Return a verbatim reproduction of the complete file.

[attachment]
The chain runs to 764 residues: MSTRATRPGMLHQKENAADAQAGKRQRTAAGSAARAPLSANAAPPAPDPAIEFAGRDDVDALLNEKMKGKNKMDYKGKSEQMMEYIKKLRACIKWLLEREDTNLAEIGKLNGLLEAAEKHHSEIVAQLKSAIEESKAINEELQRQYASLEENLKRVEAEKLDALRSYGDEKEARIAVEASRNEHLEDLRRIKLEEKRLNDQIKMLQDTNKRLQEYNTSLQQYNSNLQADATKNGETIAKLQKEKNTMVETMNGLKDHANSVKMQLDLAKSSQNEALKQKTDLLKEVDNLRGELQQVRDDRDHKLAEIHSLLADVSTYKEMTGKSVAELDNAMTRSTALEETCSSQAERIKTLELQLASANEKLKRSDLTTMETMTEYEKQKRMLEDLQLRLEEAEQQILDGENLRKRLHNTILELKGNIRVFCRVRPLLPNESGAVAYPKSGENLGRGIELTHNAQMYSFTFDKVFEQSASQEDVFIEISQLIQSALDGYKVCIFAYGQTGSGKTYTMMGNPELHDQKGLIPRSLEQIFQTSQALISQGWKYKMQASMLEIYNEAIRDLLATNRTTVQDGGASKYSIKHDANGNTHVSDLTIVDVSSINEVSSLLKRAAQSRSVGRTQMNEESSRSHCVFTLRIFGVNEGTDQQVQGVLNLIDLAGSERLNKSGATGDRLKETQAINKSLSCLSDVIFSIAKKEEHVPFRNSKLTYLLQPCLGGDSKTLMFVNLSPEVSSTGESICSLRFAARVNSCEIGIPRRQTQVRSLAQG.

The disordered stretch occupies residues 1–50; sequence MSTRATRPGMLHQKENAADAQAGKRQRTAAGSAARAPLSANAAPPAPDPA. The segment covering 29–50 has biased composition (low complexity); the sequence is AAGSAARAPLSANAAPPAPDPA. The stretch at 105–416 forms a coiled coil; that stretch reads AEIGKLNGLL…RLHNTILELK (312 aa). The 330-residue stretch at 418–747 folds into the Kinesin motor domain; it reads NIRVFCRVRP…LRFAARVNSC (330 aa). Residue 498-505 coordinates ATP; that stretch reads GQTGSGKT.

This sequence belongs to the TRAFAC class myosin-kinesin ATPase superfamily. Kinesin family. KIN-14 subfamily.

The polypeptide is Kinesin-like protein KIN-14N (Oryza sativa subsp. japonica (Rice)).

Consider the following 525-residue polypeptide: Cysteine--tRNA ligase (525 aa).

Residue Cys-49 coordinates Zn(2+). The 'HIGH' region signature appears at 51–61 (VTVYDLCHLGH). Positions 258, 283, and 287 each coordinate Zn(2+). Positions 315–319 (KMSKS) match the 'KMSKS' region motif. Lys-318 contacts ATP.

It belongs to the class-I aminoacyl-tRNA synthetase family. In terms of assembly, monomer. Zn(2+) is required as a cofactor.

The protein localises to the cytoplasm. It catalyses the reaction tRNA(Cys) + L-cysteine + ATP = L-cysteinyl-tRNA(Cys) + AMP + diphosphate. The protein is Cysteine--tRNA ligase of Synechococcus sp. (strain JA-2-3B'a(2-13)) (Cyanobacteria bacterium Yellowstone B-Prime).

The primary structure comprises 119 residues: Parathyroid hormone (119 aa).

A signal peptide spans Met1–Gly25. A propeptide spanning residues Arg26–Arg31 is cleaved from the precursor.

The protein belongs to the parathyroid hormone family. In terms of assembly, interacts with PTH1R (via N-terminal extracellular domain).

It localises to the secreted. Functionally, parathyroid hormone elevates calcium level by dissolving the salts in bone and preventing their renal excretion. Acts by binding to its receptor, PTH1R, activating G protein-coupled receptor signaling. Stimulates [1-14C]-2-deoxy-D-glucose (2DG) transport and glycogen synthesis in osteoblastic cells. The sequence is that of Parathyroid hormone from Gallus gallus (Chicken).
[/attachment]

The chain runs to 764 residues: MSTRATRPGMLHQKENAADAQAGKRQRTAAGSAARAPLSANAAPPAPDPAIEFAGRDDVDALLNEKMKGKNKMDYKGKSEQMMEYIKKLRACIKWLLEREDTNLAEIGKLNGLLEAAEKHHSEIVAQLKSAIEESKAINEELQRQYASLEENLKRVEAEKLDALRSYGDEKEARIAVEASRNEHLEDLRRIKLEEKRLNDQIKMLQDTNKRLQEYNTSLQQYNSNLQADATKNGETIAKLQKEKNTMVETMNGLKDHANSVKMQLDLAKSSQNEALKQKTDLLKEVDNLRGELQQVRDDRDHKLAEIHSLLADVSTYKEMTGKSVAELDNAMTRSTALEETCSSQAERIKTLELQLASANEKLKRSDLTTMETMTEYEKQKRMLEDLQLRLEEAEQQILDGENLRKRLHNTILELKGNIRVFCRVRPLLPNESGAVAYPKSGENLGRGIELTHNAQMYSFTFDKVFEQSASQEDVFIEISQLIQSALDGYKVCIFAYGQTGSGKTYTMMGNPELHDQKGLIPRSLEQIFQTSQALISQGWKYKMQASMLEIYNEAIRDLLATNRTTVQDGGASKYSIKHDANGNTHVSDLTIVDVSSINEVSSLLKRAAQSRSVGRTQMNEESSRSHCVFTLRIFGVNEGTDQQVQGVLNLIDLAGSERLNKSGATGDRLKETQAINKSLSCLSDVIFSIAKKEEHVPFRNSKLTYLLQPCLGGDSKTLMFVNLSPEVSSTGESICSLRFAARVNSCEIGIPRRQTQVRSLAQG.

The disordered stretch occupies residues 1–50; sequence MSTRATRPGMLHQKENAADAQAGKRQRTAAGSAARAPLSANAAPPAPDPA. The segment covering 29–50 has biased composition (low complexity); the sequence is AAGSAARAPLSANAAPPAPDPA. The stretch at 105–416 forms a coiled coil; that stretch reads AEIGKLNGLL…RLHNTILELK (312 aa). The 330-residue stretch at 418–747 folds into the Kinesin motor domain; it reads NIRVFCRVRP…LRFAARVNSC (330 aa). Residue 498-505 coordinates ATP; that stretch reads GQTGSGKT.

This sequence belongs to the TRAFAC class myosin-kinesin ATPase superfamily. Kinesin family. KIN-14 subfamily.

The polypeptide is Kinesin-like protein KIN-14N (Oryza sativa subsp. japonica (Rice)).

Consider the following 525-residue polypeptide: Cysteine--tRNA ligase (525 aa).

Residue Cys-49 coordinates Zn(2+). The 'HIGH' region signature appears at 51–61 (VTVYDLCHLGH). Positions 258, 283, and 287 each coordinate Zn(2+). Positions 315–319 (KMSKS) match the 'KMSKS' region motif. Lys-318 contacts ATP.

It belongs to the class-I aminoacyl-tRNA synthetase family. In terms of assembly, monomer. Zn(2+) is required as a cofactor.

The protein localises to the cytoplasm. It catalyses the reaction tRNA(Cys) + L-cysteine + ATP = L-cysteinyl-tRNA(Cys) + AMP + diphosphate. The protein is Cysteine--tRNA ligase of Synechococcus sp. (strain JA-2-3B'a(2-13)) (Cyanobacteria bacterium Yellowstone B-Prime).

The primary structure comprises 119 residues: Parathyroid hormone (119 aa).

A signal peptide spans Met1–Gly25. A propeptide spanning residues Arg26–Arg31 is cleaved from the precursor.

The protein belongs to the parathyroid hormone family. In terms of assembly, interacts with PTH1R (via N-terminal extracellular domain).

It localises to the secreted. Functionally, parathyroid hormone elevates calcium level by dissolving the salts in bone and preventing their renal excretion. Acts by binding to its receptor, PTH1R, activating G protein-coupled receptor signaling. Stimulates [1-14C]-2-deoxy-D-glucose (2DG) transport and glycogen synthesis in osteoblastic cells. The sequence is that of Parathyroid hormone from Gallus gallus (Chicken).